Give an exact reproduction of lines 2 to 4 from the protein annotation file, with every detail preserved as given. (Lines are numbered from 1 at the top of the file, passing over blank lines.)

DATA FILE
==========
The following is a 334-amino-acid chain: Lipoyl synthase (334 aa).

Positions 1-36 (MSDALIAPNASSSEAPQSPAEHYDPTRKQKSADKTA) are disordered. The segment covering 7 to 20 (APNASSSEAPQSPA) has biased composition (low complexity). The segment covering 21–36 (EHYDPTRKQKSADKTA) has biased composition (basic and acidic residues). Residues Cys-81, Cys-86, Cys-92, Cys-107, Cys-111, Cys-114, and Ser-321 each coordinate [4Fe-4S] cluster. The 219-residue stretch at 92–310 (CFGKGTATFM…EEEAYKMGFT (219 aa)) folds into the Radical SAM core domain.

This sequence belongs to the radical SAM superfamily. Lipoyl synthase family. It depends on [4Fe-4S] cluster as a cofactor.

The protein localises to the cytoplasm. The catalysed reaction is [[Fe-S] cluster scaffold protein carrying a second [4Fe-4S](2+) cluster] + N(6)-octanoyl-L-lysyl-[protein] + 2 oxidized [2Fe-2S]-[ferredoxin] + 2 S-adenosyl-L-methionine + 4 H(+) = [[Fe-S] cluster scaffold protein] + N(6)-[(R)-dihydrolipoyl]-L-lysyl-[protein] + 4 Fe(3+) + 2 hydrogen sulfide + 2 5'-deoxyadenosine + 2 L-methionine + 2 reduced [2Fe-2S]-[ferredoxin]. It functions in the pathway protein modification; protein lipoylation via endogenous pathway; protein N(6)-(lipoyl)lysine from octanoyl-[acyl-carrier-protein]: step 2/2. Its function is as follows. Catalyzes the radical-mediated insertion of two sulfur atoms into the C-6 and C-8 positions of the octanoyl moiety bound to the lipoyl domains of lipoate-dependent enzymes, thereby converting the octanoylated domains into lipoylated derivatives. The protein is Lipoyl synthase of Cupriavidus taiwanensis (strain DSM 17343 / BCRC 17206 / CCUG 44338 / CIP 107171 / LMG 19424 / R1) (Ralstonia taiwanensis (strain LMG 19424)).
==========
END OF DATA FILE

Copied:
Positions 1-36 (MSDALIAPNASSSEAPQSPAEHYDPTRKQKSADKTA) are disordered. The segment covering 7 to 20 (APNASSSEAPQSPA) has biased composition (low complexity). The segment covering 21–36 (EHYDPTRKQKSADKTA) has biased composition (basic and acidic residues). Residues Cys-81, Cys-86, Cys-92, Cys-107, Cys-111, Cys-114, and Ser-321 each coordinate [4Fe-4S] cluster. The 219-residue stretch at 92–310 (CFGKGTATFM…EEEAYKMGFT (219 aa)) folds into the Radical SAM core domain.

This sequence belongs to the radical SAM superfamily. Lipoyl synthase family. It depends on [4Fe-4S] cluster as a cofactor.

The protein localises to the cytoplasm. The catalysed reaction is [[Fe-S] cluster scaffold protein carrying a second [4Fe-4S](2+) cluster] + N(6)-octanoyl-L-lysyl-[protein] + 2 oxidized [2Fe-2S]-[ferredoxin] + 2 S-adenosyl-L-methionine + 4 H(+) = [[Fe-S] cluster scaffold protein] + N(6)-[(R)-dihydrolipoyl]-L-lysyl-[protein] + 4 Fe(3+) + 2 hydrogen sulfide + 2 5'-deoxyadenosine + 2 L-methionine + 2 reduced [2Fe-2S]-[ferredoxin]. It functions in the pathway protein modification; protein lipoylation via endogenous pathway; protein N(6)-(lipoyl)lysine from octanoyl-[acyl-carrier-protein]: step 2/2. Its function is as follows. Catalyzes the radical-mediated insertion of two sulfur atoms into the C-6 and C-8 positions of the octanoyl moiety bound to the lipoyl domains of lipoate-dependent enzymes, thereby converting the octanoylated domains into lipoylated derivatives. The protein is Lipoyl synthase of Cupriavidus taiwanensis (strain DSM 17343 / BCRC 17206 / CCUG 44338 / CIP 107171 / LMG 19424 / R1) (Ralstonia taiwanensis (strain LMG 19424)).